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Leader of Algerian Salafi Movement Urged Al Zarqawi to Kidnap French Citizens in Iraq - ASHARQ AL-AWSAT English Archive 2005 -2017
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Algeria, Asharq Al-Awsat- French diplomats living in Algeria asserted that the French government is concerned about a possible alliance between the Algerian fundamentalist organization, ”Salafist Group for Call and Combat” and Al-Qaeda in Iraq led by Abu Musab Al Zarqawi. According to the sources, the alliance will target French citizens who live in Iraq and French interests in general all over the world. French diplomats expressed the concerns of their intelligence services to Asharq Al Awsat saying that the Algerian Salafist Group for Call and Combat wish to integrate with global Jihad.

According to the French sources, intelligence reports say that there has been communication between the Algerian group, the most active now in Algeria, and Al-Zarqawi who was the leader of the ”Tawhid and Jihad” group before he became committed to Bin Laden and became the leader of Al Qaeda in Iraq. The French security agencies have information that communication between the two parties intensified since Abdel Malik Daroqedel (Abu Musab Abdel Wadoud) took over leadership of the Algerian Group in the autumn of 2004 succeeding Mustafa Abu Ibrahim (Nabeel Sahrawi) who was killed by the Algerian army in East Algeria. Confirming the ties between the two groups, French Security refers to a letter from Abu Musab of Algeria to Abu Musab of Iraq in which the former requests the latter to intimidate the French government by kidnapping a potentially large number of French hostages in Iraq.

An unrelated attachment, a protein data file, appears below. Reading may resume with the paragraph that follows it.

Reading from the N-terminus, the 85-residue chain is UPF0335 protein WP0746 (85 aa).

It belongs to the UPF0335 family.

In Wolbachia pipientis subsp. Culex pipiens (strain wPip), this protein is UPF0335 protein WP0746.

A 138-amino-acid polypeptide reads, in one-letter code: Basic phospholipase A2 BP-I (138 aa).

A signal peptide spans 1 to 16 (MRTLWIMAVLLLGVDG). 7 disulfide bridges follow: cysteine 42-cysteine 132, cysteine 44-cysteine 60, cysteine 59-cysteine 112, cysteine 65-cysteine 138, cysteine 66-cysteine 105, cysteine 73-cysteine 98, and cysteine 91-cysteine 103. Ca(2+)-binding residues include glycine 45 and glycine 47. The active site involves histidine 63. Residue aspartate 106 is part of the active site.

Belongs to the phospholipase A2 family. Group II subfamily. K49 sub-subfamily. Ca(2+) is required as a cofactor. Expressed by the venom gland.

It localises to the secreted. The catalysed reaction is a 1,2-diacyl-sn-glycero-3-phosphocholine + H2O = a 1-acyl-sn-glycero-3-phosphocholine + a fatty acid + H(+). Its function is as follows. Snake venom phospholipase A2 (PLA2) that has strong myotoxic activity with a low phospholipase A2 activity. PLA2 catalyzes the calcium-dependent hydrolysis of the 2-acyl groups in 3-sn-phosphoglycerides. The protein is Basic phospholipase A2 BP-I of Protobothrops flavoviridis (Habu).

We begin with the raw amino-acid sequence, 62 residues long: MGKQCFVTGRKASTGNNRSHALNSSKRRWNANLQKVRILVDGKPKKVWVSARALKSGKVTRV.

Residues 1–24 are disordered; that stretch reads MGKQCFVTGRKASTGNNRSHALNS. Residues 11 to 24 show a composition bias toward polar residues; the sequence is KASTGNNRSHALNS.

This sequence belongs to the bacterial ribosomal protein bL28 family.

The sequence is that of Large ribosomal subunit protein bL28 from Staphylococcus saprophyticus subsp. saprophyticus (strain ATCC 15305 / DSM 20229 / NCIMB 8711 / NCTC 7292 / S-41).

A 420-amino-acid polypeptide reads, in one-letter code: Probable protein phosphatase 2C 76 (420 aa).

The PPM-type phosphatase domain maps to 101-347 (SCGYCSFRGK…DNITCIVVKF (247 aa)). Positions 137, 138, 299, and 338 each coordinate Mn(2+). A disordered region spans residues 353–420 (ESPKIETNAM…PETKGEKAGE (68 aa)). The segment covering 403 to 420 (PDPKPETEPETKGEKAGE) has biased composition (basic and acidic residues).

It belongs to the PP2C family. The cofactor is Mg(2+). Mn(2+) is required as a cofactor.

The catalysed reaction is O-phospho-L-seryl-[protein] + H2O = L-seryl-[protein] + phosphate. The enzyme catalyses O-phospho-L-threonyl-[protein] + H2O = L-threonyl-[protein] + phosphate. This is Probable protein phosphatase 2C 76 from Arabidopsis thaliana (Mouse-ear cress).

The sources were unable, however, to determine precisely the date of correspondence, but added that the French authorities are taking the matter seriously and that the French diplomats in Algeria are intensely following up all that is written about the Algerian Salafi group. The letter from Algerian Abu Musab also seeks to justify his request to target French citizens by pointing out &#34France was deeply involved in supporting the Algerian regime.&#34 As an example of such support, the letter refers to the French role in releasing 32 European tourists (mostly Germans) in 2003 who were captured between February and July of that year, and kept in detention centers in the Algerian desert. The Algerian government has imprisoned ”Amary Sayffi (Abdel Razaq Al Bara) who carried out the kidnap operation.

According to the sources, which quoted French intelligence, Al Bara”s name was mentioned in the letter when Daroqedel asked Al Zarqawi to target the French in Iraq as punishment for France and as a form of exerting pressure on France to oblige the Algerian government to release prisoners from the Salafi group and in particular, ”Amary Sayffi.

French security reports point out that Al-Bara had formed a group of sixty armed fundamentalist Mauritanian fighters to strike at the regime of Maaouiya Ould Taya because of his repression of Islamic fundamentalists in the country. According to these reports, this happened during Sayffi”s trip to the Great Desert in search for arms. He was planning on purchasing the arms using the money he had gained as ransom from the German government in return for releasing the captive tourists. Sayffi was taken hostage however, whilst in the desert by a rebellious group from Chad accompanied by some Salafi fundamentalists from Algeria, Mauritania, Mali, and Niger. They then tried to hand him over to the Germans in exchange for money, but the operation failed. Eventually they handed him over to the Libyan government, which in turn, gave him to the Algerian regime on 27 October 2004.